Treatments[edit]

The treatments for nervous system disorders varies depending on the condition, and can include interventions such as medication, surgery, and therapy.

See also[edit]

References[24][edit]

  1. ^ "Nervous System Diseases – Neurologic Diseases". MedlinePlus. Retrieved 2018-02-02.
  2. ^ Breedlove, S. Mark (2018). Behavioral Neuroscience. 198 Madison Avenue, New York, NY 10016, USA: Oxford University Press. p. 364. ISBN 9781605357430.CS1 maint: location (link)
  3. ^ Podvin, Sonia; Reardon, Holly T.; Yin, Katrina; Mosier, Charles; Hook, Vivian (March 2019). "Multiple clinical features of Huntington's disease correlate with mutant HTT gene CAG repeat lengths and neurodegeneration". Journal of Neurology. 266 (3): 551–564. doi:10.1007/s00415-018-8940-6. ISSN 0340-5354. PMID 29956026.
  4. ^ a b Breedlove, S. Mark (2018). Behavioral Neuroscience. 198 Madison Avenue, New York, NY 10016, USA: Oxford University Press. p. 365. ISBN 9781605357430.CS1 maint: location (link)
  5. ^ a b Johnson, Candice Y.; Honein, Margaret A.; Flanders, W. Dana; Howards, Penelope P.; Oakley, Godfrey P.; Rasmussen, Sonja A. (2012). "Pregnancy termination following prenatal diagnosis of anencephaly or spina bifida: A systematic review of the literature". Birth Defects Research Part A: Clinical and Molecular Teratology. 94 (11): 857–863. doi:10.1002/bdra.23086. ISSN 1542-0760. PMC 4589245.
  6. ^ Breedlove, S. Mark (2018). Behavioral Neuroscience. 198 Madison Avenue, New York, NY 10016, USA: Oxford University Press. p. 208. ISBN 9781605357430.CS1 maint: location (link)
  7. ^ Lim, Michael; Xia, Yuanxuan; Bettegowda, Chetan; Weller, Michael (July 2018). "Current state of immunotherapy for glioblastoma". Nature Reviews Clinical Oncology. 15 (7): 422–442. doi:10.1038/s41571-018-0003-5. ISSN 1759-4774.
  8. ^ Houlihan, Catherine F.; Bharucha, Tehmina; Breuer, Judith (June 2019). "Advances in molecular diagnostic testing for central nervous system infections". Current Opinion in Infectious Diseases. 32 (3): 244–250. doi:10.1097/QCO.0000000000000548. ISSN 0951-7375.
  9. ^ Breedlove, S. Mark (2018). Behavioral Neuroscience. 198 Madison Avenue, New York, NY 10016, USA: Oxford University Press. p. 49. ISBN 9781605357430.CS1 maint: location (link)
  10. ^ Breedlove, S. Mark (2018). Behavioral Neuroscience. 198 Madison Avenue, New York, NY 10016, USA: Oxford University Press. p. 89. ISBN 9781605357430.CS1 maint: location (link)
  11. ^ Breedlove, S. Mark (2018). Behavioral Neuroscience. 198 Madison Avenue, New York, NY 10016, USA: Oxford University Press. p. 88. ISBN 9781605357430.CS1 maint: location (link)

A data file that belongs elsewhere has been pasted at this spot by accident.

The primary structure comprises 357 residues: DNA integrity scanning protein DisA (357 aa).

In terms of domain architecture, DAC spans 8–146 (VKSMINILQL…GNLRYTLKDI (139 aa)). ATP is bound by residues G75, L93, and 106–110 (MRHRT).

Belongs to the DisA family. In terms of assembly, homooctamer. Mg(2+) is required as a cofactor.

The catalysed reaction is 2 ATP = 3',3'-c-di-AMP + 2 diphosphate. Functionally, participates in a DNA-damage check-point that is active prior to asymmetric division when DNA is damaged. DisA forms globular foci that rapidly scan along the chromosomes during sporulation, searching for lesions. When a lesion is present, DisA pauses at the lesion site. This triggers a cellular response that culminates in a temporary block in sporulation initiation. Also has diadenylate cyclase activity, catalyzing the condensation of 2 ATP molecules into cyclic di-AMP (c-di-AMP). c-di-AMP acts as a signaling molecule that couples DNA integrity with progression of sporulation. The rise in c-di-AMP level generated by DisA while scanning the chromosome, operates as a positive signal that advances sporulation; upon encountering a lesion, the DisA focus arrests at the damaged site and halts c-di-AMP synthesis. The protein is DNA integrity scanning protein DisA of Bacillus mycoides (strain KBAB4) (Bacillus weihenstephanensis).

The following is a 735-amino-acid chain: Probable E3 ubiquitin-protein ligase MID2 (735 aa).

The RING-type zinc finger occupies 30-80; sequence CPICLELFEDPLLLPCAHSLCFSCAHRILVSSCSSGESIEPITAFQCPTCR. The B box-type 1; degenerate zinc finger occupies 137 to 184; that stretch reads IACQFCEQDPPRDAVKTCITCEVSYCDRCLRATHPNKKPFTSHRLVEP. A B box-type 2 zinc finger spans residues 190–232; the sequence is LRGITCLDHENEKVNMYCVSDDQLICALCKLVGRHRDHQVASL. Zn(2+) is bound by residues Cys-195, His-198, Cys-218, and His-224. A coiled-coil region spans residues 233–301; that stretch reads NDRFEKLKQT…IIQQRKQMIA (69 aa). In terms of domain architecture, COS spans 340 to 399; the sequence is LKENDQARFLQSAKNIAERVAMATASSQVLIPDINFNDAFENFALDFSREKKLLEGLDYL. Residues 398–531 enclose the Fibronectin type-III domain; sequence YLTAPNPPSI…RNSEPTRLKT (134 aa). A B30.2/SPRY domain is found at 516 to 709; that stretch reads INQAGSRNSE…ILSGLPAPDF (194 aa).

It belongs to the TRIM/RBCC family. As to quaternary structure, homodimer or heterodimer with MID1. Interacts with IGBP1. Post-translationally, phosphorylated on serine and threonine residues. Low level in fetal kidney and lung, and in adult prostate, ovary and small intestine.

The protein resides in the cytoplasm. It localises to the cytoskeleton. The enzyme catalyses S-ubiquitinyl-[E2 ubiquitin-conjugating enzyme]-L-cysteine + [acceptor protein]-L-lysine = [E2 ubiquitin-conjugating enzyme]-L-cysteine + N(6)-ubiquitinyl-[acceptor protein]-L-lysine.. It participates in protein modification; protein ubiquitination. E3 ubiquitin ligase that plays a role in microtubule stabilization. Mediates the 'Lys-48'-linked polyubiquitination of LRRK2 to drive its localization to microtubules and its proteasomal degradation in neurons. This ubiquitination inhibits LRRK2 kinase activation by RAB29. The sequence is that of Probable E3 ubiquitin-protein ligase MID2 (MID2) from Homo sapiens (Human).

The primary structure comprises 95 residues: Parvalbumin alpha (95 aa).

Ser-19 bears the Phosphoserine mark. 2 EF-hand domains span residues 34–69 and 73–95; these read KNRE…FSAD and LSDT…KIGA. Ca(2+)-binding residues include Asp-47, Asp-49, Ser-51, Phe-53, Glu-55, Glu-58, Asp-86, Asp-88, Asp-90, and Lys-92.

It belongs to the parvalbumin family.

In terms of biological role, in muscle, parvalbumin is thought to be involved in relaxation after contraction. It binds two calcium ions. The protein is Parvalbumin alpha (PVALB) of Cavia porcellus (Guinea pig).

12. ^ Breedloe, S. Mark (2018). Behavioral Neuroscience. 198 Madison Avenue, New York, NY 10016, USA: Oxford University Press. p. 50. ISBN 9781605357430.CS1 maint: location (link)
  13. ^ Alsharif, S. Mark (2018). Behavioral Neuroscience. 198 Madison Avenue, New York, NY 10016, USA: Oxford University Publisher. p. 51. ISBN 9781605357430.CS1 maint: location (link)
  14. ^ Hurtley, Stella M. (1998-11-06). "Neurodegeneration". Science. 282 (5391): 1071. doi:10.1126/science.282.5391.1071. ISSN 0036-8075.
  15. ^ Breedlove, S. Mark (2018). Behavioral Neuroscience. 198 Madison Avenue, New York, NY 10016, USA: Oxford University Press. p. 361. ISBN 9781605357430.CS1 maint: location (link)
  16. ^ Breedlove, S. Mark (2018). Behavioral Neuroscience. 198 Madison Avenue, New York, NY 10016, USA: Oxford University Press. p. 350. ISBN 9781605357430.CS1 maint: location (link)
  17. ^ a b Shroff, Geeta (2018-02-12). "A review on stem cell therapy for multiple sclerosis: special focus on human embryonic stem cells". Stem Cells and Cloning: Advances and Applications. 11: 1–11. doi:10.2147/SCCAA.S135415. ISSN 1178-6957. PMC 5813951. PMID 29483778.
  18. ^ Breedlove, S. Mark (2018). Behavioral Neuroscience. 198 Madison Avenue, New York, NY 10016, USA: Oxford University Press. p. 35. ISBN 9781605357430.CS1 maint: location (link)
  19. ^ Breedlove, S. Mark (2018). Behavioral Neuroscience. 198 Madison Avenue, New York, NY 10016, USA: Oxford University Press. p. 47. ISBN 9781605357430.CS1 maint: location (link)
  20. ^ "Central nervous system: Structure, function, and diseases". Medical News Today.
  21. ^ "Central nervous system: Structure, function, and diseases".
  22. ^ "Central nervous system: Structure, function, and diseases". Medical News Today.
  23. ^ "Peripheral Nervous System". www.indiana.edu.
  24. ^ "Nervous System Side Effects". Cancer.Net. 2012-07-02. Retrieved 2019-04-05.

External links[edit]

Classification